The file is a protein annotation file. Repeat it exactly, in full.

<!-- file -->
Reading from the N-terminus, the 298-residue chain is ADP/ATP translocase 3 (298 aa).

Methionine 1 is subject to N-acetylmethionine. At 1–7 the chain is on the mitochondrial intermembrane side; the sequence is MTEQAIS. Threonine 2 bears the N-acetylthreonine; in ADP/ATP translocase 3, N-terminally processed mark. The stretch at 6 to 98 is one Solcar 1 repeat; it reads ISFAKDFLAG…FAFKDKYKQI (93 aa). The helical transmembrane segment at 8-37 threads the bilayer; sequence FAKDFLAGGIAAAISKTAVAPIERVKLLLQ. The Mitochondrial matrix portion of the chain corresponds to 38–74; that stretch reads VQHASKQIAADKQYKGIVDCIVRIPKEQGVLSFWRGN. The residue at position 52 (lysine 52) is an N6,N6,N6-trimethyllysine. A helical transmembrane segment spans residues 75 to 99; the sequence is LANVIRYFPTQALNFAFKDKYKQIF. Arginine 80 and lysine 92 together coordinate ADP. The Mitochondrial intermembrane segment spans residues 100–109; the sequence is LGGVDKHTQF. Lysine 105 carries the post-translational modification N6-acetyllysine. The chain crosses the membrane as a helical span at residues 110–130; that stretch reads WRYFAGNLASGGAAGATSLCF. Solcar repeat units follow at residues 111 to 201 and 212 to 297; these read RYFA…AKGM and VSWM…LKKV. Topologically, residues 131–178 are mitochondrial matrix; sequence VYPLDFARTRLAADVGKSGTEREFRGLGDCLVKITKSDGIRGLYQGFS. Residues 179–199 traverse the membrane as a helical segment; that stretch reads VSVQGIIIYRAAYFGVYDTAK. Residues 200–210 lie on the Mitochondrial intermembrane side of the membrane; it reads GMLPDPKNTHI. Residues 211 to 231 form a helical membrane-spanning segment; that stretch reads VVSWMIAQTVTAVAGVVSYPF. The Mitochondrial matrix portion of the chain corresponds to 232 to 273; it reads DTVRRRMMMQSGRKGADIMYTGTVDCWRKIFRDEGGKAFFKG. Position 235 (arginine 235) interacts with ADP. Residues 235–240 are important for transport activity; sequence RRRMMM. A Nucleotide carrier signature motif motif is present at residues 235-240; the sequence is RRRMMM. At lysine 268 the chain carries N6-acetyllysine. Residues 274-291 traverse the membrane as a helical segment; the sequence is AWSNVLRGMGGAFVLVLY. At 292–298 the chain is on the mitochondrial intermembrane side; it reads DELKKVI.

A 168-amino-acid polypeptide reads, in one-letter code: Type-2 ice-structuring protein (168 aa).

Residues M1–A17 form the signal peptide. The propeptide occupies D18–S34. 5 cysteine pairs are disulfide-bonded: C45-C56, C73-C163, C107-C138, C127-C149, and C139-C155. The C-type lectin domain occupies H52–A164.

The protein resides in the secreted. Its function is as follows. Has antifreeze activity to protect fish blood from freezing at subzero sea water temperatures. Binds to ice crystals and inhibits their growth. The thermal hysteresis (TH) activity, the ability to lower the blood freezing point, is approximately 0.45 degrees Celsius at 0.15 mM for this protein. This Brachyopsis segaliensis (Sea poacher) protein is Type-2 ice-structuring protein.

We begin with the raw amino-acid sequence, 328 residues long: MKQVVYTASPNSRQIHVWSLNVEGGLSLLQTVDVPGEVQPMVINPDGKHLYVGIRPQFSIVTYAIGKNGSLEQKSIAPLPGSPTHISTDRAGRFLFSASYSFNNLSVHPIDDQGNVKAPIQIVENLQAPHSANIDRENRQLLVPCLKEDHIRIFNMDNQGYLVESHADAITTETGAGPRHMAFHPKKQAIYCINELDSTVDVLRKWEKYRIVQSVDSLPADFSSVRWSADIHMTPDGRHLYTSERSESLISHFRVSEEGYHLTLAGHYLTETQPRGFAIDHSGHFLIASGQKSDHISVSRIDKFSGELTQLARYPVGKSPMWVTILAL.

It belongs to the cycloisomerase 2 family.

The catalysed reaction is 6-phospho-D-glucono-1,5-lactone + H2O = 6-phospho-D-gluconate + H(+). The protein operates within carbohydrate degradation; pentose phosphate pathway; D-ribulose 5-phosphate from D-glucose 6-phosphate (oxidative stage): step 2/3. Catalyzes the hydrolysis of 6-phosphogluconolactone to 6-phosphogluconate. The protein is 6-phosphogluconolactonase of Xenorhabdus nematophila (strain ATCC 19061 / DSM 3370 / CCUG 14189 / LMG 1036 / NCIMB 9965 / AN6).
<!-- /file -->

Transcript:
Reading from the N-terminus, the 298-residue chain is ADP/ATP translocase 3 (298 aa).

Methionine 1 is subject to N-acetylmethionine. At 1–7 the chain is on the mitochondrial intermembrane side; the sequence is MTEQAIS. Threonine 2 bears the N-acetylthreonine; in ADP/ATP translocase 3, N-terminally processed mark. The stretch at 6 to 98 is one Solcar 1 repeat; it reads ISFAKDFLAG…FAFKDKYKQI (93 aa). The helical transmembrane segment at 8-37 threads the bilayer; sequence FAKDFLAGGIAAAISKTAVAPIERVKLLLQ. The Mitochondrial matrix portion of the chain corresponds to 38–74; that stretch reads VQHASKQIAADKQYKGIVDCIVRIPKEQGVLSFWRGN. The residue at position 52 (lysine 52) is an N6,N6,N6-trimethyllysine. A helical transmembrane segment spans residues 75 to 99; the sequence is LANVIRYFPTQALNFAFKDKYKQIF. Arginine 80 and lysine 92 together coordinate ADP. The Mitochondrial intermembrane segment spans residues 100–109; the sequence is LGGVDKHTQF. Lysine 105 carries the post-translational modification N6-acetyllysine. The chain crosses the membrane as a helical span at residues 110–130; that stretch reads WRYFAGNLASGGAAGATSLCF. Solcar repeat units follow at residues 111 to 201 and 212 to 297; these read RYFA…AKGM and VSWM…LKKV. Topologically, residues 131–178 are mitochondrial matrix; sequence VYPLDFARTRLAADVGKSGTEREFRGLGDCLVKITKSDGIRGLYQGFS. Residues 179–199 traverse the membrane as a helical segment; that stretch reads VSVQGIIIYRAAYFGVYDTAK. Residues 200–210 lie on the Mitochondrial intermembrane side of the membrane; it reads GMLPDPKNTHI. Residues 211 to 231 form a helical membrane-spanning segment; that stretch reads VVSWMIAQTVTAVAGVVSYPF. The Mitochondrial matrix portion of the chain corresponds to 232 to 273; it reads DTVRRRMMMQSGRKGADIMYTGTVDCWRKIFRDEGGKAFFKG. Position 235 (arginine 235) interacts with ADP. Residues 235–240 are important for transport activity; sequence RRRMMM. A Nucleotide carrier signature motif motif is present at residues 235-240; the sequence is RRRMMM. At lysine 268 the chain carries N6-acetyllysine. Residues 274-291 traverse the membrane as a helical segment; the sequence is AWSNVLRGMGGAFVLVLY. At 292–298 the chain is on the mitochondrial intermembrane side; it reads DELKKVI.

A 168-amino-acid polypeptide reads, in one-letter code: Type-2 ice-structuring protein (168 aa).

Residues M1–A17 form the signal peptide. The propeptide occupies D18–S34. 5 cysteine pairs are disulfide-bonded: C45-C56, C73-C163, C107-C138, C127-C149, and C139-C155. The C-type lectin domain occupies H52–A164.

The protein resides in the secreted. Its function is as follows. Has antifreeze activity to protect fish blood from freezing at subzero sea water temperatures. Binds to ice crystals and inhibits their growth. The thermal hysteresis (TH) activity, the ability to lower the blood freezing point, is approximately 0.45 degrees Celsius at 0.15 mM for this protein. This Brachyopsis segaliensis (Sea poacher) protein is Type-2 ice-structuring protein.

We begin with the raw amino-acid sequence, 328 residues long: MKQVVYTASPNSRQIHVWSLNVEGGLSLLQTVDVPGEVQPMVINPDGKHLYVGIRPQFSIVTYAIGKNGSLEQKSIAPLPGSPTHISTDRAGRFLFSASYSFNNLSVHPIDDQGNVKAPIQIVENLQAPHSANIDRENRQLLVPCLKEDHIRIFNMDNQGYLVESHADAITTETGAGPRHMAFHPKKQAIYCINELDSTVDVLRKWEKYRIVQSVDSLPADFSSVRWSADIHMTPDGRHLYTSERSESLISHFRVSEEGYHLTLAGHYLTETQPRGFAIDHSGHFLIASGQKSDHISVSRIDKFSGELTQLARYPVGKSPMWVTILAL.

It belongs to the cycloisomerase 2 family.

The catalysed reaction is 6-phospho-D-glucono-1,5-lactone + H2O = 6-phospho-D-gluconate + H(+). The protein operates within carbohydrate degradation; pentose phosphate pathway; D-ribulose 5-phosphate from D-glucose 6-phosphate (oxidative stage): step 2/3. Catalyzes the hydrolysis of 6-phosphogluconolactone to 6-phosphogluconate. The protein is 6-phosphogluconolactonase of Xenorhabdus nematophila (strain ATCC 19061 / DSM 3370 / CCUG 14189 / LMG 1036 / NCIMB 9965 / AN6).